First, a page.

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Although we know that day which we are talking about, why don't we say "What the beautiful day!" instead of "What a beautiful day!" ?

In addition, a friend of mine explained the following, but in my mind it is not persuasive—it has not convinced me yet. I am confused.

Generally, we use 'a' for a generic thing, when many of them exist, and use 'the' when there is only one of them. This also depends on the context. Here, we've experienced many other days, and will most likely experience many more, so it's 'a' beautiful day. For another example, you might go to purchase 'a car' (since the place you're going has many), but might take 'the car' to work (if you only own one car yourself). In politics, you would have 'a Senator' (since there are 100, and two to each state), but 'the President' (since there is only one at a time).

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    Your last paragraph is a reasonably concise statement of the difference between definite and indefinite articles. The first two pragraphs imply either that you understand it but don't believe it (in which case how do you expect us to help?) or that you somehow don't think it applicable to the example. In that case, consider that "What a beautiful day!" is meaningless unless it is a comparison to other days; I have heard that in desert countries people use the phrase when it is raining. – TimLymington Dec 28 '13 at 16:55
  • Collins has: what: . . . 3. (intensifier; used in exclamations) what a good book! >> One could imagine the common expression developed from perhaps 'What a good choice of book' (from all the possible choices) or (notionally!) 'What a beautiful member of the set of all days'. – Edwin Ashworth Dec 28 '13 at 16:56
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    While nobody says, "What the beautiful day," one sometimes hears, "This is quite the beautiful day" where here, the meaning is this day fits the very definition of the quintessential beautiful day – Jim Dec 28 '13 at 17:29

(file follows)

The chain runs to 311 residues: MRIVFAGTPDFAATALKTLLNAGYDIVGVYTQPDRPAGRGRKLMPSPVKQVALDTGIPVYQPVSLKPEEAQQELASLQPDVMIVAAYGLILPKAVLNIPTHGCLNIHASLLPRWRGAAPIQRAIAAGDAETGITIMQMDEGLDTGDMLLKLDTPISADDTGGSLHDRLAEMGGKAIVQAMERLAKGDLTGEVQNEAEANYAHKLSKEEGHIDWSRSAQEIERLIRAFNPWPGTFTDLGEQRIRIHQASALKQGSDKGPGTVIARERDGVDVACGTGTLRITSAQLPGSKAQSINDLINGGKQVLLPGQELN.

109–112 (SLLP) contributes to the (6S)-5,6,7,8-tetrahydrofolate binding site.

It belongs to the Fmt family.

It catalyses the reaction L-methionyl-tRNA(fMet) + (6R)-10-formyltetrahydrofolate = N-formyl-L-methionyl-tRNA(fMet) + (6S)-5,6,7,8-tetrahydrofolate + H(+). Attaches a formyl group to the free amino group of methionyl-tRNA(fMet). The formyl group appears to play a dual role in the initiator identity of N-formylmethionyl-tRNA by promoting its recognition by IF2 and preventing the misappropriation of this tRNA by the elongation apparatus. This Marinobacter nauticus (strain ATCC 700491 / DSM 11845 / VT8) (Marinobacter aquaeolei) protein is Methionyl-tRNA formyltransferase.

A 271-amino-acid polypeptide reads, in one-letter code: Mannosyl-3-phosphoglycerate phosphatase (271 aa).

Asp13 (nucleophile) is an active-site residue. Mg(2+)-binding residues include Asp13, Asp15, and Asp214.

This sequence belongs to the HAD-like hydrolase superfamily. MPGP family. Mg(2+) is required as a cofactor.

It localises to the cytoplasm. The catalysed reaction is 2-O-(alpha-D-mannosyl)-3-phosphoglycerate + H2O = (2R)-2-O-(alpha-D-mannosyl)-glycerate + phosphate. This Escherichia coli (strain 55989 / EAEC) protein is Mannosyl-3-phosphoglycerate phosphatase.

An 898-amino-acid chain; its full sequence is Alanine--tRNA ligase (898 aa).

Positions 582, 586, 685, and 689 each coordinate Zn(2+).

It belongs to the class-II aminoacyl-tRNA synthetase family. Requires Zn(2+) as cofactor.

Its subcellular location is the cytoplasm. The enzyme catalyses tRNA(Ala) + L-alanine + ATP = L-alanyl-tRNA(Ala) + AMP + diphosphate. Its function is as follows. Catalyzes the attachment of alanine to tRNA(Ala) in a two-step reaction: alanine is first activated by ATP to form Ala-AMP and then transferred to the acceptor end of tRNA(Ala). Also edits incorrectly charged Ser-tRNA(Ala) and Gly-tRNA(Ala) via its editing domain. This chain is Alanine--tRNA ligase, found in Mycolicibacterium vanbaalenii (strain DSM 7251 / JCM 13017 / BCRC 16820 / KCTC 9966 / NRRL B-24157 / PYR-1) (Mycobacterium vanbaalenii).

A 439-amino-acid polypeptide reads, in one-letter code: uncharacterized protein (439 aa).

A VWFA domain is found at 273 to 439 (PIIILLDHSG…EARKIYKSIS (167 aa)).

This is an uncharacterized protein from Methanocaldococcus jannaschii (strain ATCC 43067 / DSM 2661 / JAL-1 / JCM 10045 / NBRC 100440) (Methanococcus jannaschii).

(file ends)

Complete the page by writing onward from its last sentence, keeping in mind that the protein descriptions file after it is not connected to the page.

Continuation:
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    No, we use the when the identity of the thing has already been established (by pointing, by uniqueness, by shared understanding of the speakers, or by previous reference). When an object is first introduced into discourse, it nearly always uses the indefinite article. Your a senator will become the senator if, after first mentioning him or her, you then go on to discuss him or her further. – Colin Fine Dec 28 '13 at 22:03
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Your friend is almost there, but the key here is that in "what a beautiful day", the day does not refer to the day at hand at all. The day at hand is omitted from the sentence. "What a beautiful day [it is]", "What a beautiful day [this day is]". This becomes clearer still if you look at the same construction in closely related languages such as German. This day here is a beautiful day. One of many. There can be any number of beautiful days.

As Jim points out in a comment, "one sometimes hears 'This is quite the beautiful day', where the meaning is 'this day fits the very definition of the quintessential beautiful day'". So again, even there the day does not refer to the day at hand. It refers to the one quintessential day.

Lastly, "What the [expletive]" is a very common swearing. Making "what the beautiful day" actually sound quite funny, as if you were mincing your words.

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When used in this way as an exclamation, What is followed by a(n) with a singular countable noun, and by the noun alone when the noun is plural or uncountable. It’s probably best to consider it as an idiom, in which you have to take the expression as a whole without analysing its component parts.

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Note: This is a response to nima_persian's answer to his or her own question.


You are right that the response would also use the indefinite article, but this is true in similar contexts not starting with the What a ... ! exclamation. For example, "Jack's a happy baby!" - "Yes, he's a very happy baby!" and so on.

The statement is that Jack is a baby who is happy. The response agrees that Jack is a baby who is happy. If you use the definite article Jack is the happy baby, then you are implying that of the babies to whom you are referring Jack is the one who is happy.

Similarly What a beautiful day! means that this is a day which is beautiful, and the response agrees that this is a day which is beautiful.

Note, however, that if you make day the subject of the sentence, you must use the definite article: Yes, the day is beautiful.

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"Beautiful Day" doesn't specifies a certain day. Monday could be beautiful, sunday may also be beautiful. "What a beautiful day" just emphasize the emotion. same as "What a beautiful girl!"

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